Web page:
This study investigated the effects of loading and posture on mechanical properties of the transverse carpal ligament (TCL). Ten fresh-frozen cadaver arms were dissected to expose the TCL and positioned in the load frame of a servo-hydraulic testing machine, equipped with a load cell and custom made indenters. Four cylindrical indenters (5, 10, 20, and 35 mm) loaded the TCL in three wrist postures (30° extension, neutral and 30° flexion). Three loading cycles with a peak force of 50 N were applied at 5 N/s for each condition. The flexed wrist posture had significantly greater TCL stiffness (40.0 ± 3.3 N/mm) than the neutral (35.9 ± 3.5 N/mm, p = 0.045) and extended postures (34.9 ± 2.8 N/mm, p = 0.025). TCL stiffness using the 10 and 20 mm indenters was larger than the 5 mm indenter. Stiffness was greatest with the 20 mm indenter, which had the greatest indenter contact area on the TCL. The 35 mm indenter covered the carpal bones, compressed the carpal tunnel and produced the lowest stiffness. The complexity of the TCL makes it an important part of the carpal tunnel and the mechanical properties found are essential to understanding mechanisms of carpal tunnel syndrome.  Copyright © 2011 Orthopaedic Research Society.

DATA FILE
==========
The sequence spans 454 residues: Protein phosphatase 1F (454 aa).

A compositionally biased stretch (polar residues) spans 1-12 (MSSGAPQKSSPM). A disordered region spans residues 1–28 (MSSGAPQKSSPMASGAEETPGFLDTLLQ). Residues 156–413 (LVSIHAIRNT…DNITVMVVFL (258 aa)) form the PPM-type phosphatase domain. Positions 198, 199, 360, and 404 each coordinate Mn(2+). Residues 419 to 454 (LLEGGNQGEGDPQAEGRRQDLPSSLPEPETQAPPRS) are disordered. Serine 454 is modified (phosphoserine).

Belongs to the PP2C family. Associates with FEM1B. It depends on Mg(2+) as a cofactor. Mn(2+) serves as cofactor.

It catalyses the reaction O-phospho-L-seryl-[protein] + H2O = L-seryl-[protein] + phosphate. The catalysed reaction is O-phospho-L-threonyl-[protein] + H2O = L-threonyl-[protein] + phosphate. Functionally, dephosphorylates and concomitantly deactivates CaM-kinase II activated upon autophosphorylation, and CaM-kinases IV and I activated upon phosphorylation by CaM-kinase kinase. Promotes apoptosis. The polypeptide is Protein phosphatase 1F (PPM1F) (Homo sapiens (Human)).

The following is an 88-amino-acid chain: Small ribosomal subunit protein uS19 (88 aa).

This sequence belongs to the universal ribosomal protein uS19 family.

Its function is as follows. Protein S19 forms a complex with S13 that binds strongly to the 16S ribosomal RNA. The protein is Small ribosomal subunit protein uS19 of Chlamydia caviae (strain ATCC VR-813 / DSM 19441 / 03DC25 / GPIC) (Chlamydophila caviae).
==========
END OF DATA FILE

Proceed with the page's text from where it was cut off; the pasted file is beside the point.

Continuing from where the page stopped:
11. Spherical indentation method for determining the constitutive parameters of hyperelastic soft materials.

    PubMed

    Zhang, Man-Gong; Cao, Yan-Ping; Li, Guo-Yang; Feng, Xi-Qiao

    2014-01-01

    A comprehensive study on the spherical indentation of hyperelastic soft materials is carried out through combined theoretical, computational, and experimental efforts. Four widely used hyperelastic constitutive models are studied, including neo-Hookean, Mooney-Rivlin, Fung, and Arruda-Boyce models. Through dimensional analysis and finite element simulations, we establish the explicit relations between the indentation loads at given indentation depths and the constitutive parameters of materials. Based on the obtained results, the applicability of Hertzian solution to the measurement of the initial shear modulus of hyperelastic materials is examined. Furthermore, from the viewpoint of inverse problems, the possibility to measure some other properties of a hyperelastic material using spherical indentation tests, e.g., locking stretch, is addressed by considering the existence, uniqueness, and stability of the solution. Experiments have been performed on polydimethylsiloxane to validate the conclusions drawn from our theoretical analysis. The results reported in this study should help identify the extent to which the mechanical properties of hyperelastic materials could be measured from spherical indentation tests.